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Keywords:

  • accession;
  • indirect defense;
  • jasmonate;
  • jasmonic acid;
  • natural variation;
  • volatile organic compounds (VOCs)

Summary

  • • 
    Herbivore- and jasmonate-induced volatile organic compounds (VOCs), which mediate indirect defense, must provide reliable information for predators that frequently learn to associate their release with feeding herbivores. Yet little is known about variation of these cues within populations of native plants, on a scale encountered by predators.
  • • 
    We examined variation in herbivore-elicited VOC emissions and patterns of herbivore-induced jasmonate signaling from accessions of Nicotiana attenuata co-occurring in a native population. VOC emissions elicited by herbivore oral secretions (OS) and by methyl jasmonate (MJ) were characterized using gas chromatography–mass spectrometry (GC-MS), high-resolution two-dimensional gas chromatography–time-of-flight mass spectrometry (GCxGC-ToF-MS) and micro-hydrolysis and micro-hydrogenation reactions.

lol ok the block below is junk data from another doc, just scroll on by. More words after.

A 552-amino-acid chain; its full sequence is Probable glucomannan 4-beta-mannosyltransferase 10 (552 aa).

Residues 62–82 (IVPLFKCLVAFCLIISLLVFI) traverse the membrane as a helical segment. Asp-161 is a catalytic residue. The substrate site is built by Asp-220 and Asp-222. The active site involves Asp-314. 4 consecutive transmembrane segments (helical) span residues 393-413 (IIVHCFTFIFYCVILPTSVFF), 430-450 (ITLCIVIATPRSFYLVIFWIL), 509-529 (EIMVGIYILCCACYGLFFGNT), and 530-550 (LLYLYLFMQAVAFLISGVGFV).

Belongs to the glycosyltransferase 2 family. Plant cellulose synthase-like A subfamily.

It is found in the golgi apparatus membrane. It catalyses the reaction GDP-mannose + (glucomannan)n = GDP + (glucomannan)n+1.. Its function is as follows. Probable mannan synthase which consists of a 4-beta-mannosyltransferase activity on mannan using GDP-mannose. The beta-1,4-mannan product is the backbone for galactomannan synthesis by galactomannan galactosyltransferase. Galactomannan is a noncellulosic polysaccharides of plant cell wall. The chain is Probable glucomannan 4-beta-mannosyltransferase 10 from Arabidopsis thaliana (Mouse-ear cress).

• • 
    Accessions varied in emissions of abundant (trans-α-bergamotene, α-duprezianene, trans-β-ocimene, and cis-3-hexenol) and total detectable VOCs, as well as the accumulation of jasmonates, the jasmonate antagonist salicylic acid (SA), abscisic acid (ABA) and jasmonate signaling-related transcripts after OS elicitation. Yet MJ treatment exacerbated differences in VOC emission, suggesting that much variation in VOC emission is caused by processes downstream of jasmonate signaling.
  • • 
    Co-occurring N. attenuata plants emit different VOCs following simulated herbivore elicitation as a result in part of differences in jasmonate production and responsiveness, which could reduce the effectiveness of induced indirect defense.